Revelation is perhaps the most fascinating and least understood book in the whole Bible. There are more flawed interpretations than warts on a frog, bumps on a log, fleas on a dog, clichés in a blog, or rants from a demagogue.
When Hitler and Mussolini threatened the world, people thought Revelation predicted it. They were wrong. When the Middle East oil crisis hit in the 1970s and then Saddam Hussein occupied Kuwait in the 1990s, people thought those were in Revelation. They were wrong. This list goes on, and they were wrong.
Part of the problem is we jump right to detailed interpretation. Where will the battle of Armageddon be fought? What nations will be involved? And most to the point, when will it happen? We are consumed by curiosity about the future and end up depressed about all the terrible things we think will happen.
But we can overcome these wrong-headed approaches—by starting where the author of Revelation started. This New Testament writer was saturated with the Old Testament. In fact, Revelation is thicker with Old Testament images, motifs, metaphors, symbols, and literary patterns than any other New Testament book. If we don’t know and understand the Old Testament, the book of Revelation will forever be a mystery.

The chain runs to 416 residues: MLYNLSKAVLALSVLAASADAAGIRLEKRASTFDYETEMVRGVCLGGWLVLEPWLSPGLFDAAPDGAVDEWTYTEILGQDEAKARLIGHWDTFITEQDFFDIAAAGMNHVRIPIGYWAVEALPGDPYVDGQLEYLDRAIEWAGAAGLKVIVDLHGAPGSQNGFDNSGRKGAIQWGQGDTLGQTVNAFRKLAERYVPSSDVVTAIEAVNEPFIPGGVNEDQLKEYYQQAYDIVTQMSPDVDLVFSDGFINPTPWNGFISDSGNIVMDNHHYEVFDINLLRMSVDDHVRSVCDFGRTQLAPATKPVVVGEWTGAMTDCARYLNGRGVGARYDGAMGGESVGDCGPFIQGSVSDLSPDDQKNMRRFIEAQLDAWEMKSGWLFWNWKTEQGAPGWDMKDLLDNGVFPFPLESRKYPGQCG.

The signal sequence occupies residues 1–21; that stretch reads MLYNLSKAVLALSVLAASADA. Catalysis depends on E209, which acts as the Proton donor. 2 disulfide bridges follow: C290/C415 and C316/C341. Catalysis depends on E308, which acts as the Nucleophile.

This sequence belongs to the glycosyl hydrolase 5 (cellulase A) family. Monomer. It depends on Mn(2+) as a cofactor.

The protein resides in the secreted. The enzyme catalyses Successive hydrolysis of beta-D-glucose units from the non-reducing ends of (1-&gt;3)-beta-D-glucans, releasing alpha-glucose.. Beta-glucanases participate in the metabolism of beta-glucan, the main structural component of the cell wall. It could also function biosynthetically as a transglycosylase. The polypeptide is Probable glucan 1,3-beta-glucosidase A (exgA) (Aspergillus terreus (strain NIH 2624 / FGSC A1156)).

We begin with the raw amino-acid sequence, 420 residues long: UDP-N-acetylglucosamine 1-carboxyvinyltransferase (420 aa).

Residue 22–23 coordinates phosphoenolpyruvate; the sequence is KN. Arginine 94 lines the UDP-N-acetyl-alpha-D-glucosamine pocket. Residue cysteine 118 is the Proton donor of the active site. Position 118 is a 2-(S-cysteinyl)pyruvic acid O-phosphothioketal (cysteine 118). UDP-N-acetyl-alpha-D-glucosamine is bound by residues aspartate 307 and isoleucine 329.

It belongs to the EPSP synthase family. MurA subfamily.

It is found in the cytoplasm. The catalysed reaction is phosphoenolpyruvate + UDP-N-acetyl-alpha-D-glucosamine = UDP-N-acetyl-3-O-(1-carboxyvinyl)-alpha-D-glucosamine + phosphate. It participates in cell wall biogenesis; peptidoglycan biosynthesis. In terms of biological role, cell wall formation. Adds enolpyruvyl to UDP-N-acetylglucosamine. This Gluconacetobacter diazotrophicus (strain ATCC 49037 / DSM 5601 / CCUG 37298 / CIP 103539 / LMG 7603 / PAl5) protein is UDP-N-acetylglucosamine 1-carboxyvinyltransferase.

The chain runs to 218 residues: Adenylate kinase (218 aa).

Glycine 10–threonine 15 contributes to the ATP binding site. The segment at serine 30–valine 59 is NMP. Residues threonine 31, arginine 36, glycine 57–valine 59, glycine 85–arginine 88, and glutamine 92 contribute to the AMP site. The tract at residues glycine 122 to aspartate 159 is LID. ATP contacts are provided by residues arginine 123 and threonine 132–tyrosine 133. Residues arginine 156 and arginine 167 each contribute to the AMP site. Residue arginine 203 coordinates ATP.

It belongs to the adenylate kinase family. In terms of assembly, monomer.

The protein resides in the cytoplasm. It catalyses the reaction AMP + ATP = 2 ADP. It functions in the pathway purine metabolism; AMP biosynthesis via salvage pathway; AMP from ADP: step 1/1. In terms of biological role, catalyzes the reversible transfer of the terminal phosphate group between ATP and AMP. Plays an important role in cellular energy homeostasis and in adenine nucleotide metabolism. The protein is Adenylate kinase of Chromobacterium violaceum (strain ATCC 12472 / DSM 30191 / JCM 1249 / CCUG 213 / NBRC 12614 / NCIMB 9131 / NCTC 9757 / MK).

That’s why, as series editor, I was so pleased when Old Testament scholar Tremper Longman III agreed to write a volume on this enigmatic New Testament book for the Through Old Testament Eyes commentaries. Focusing our attention on this background roots us solidly so we don’t fly off into wild speculations.
Longman offers important verse-by-verse coverage, yet one of his emphases I especially appreciate is how key Old Testament books shape Revelation—Daniel, Psalms, and Ezekiel.
And consider Exodus. Why all those plagues in Revelation? They bring to mind those of Exodus whose story of rescue dominates the Old Testament. That redemption comes to completion in Revelation.
The last half of Exodus focuses on the tabernacle, the precursor to Solomon’s Temple and to the heavenly Temple which comes down at the end of Revelation. This signifies God’s presence and rule over the whole earth.
All this allows us to clear away pointless conjectures and see what the book is really about. Which is, as Tremper puts it so clearly:
Despite present trouble, God is in control, and he will have the final victory. God wins in the end even though his people at the present live in a toxic culture and are marginalized and even persecuted. This leads to a secondary theme. Hope that leads to perseverance. Starting in the letters to the seven churches but continuing through the visions, the author’s purpose is to engender hope in the hearts of his Christian readers so that they will have the resolve to withstand the turbulent present. (p. 14)
Unlike the way we often read Revelation, I find this truly encouraging.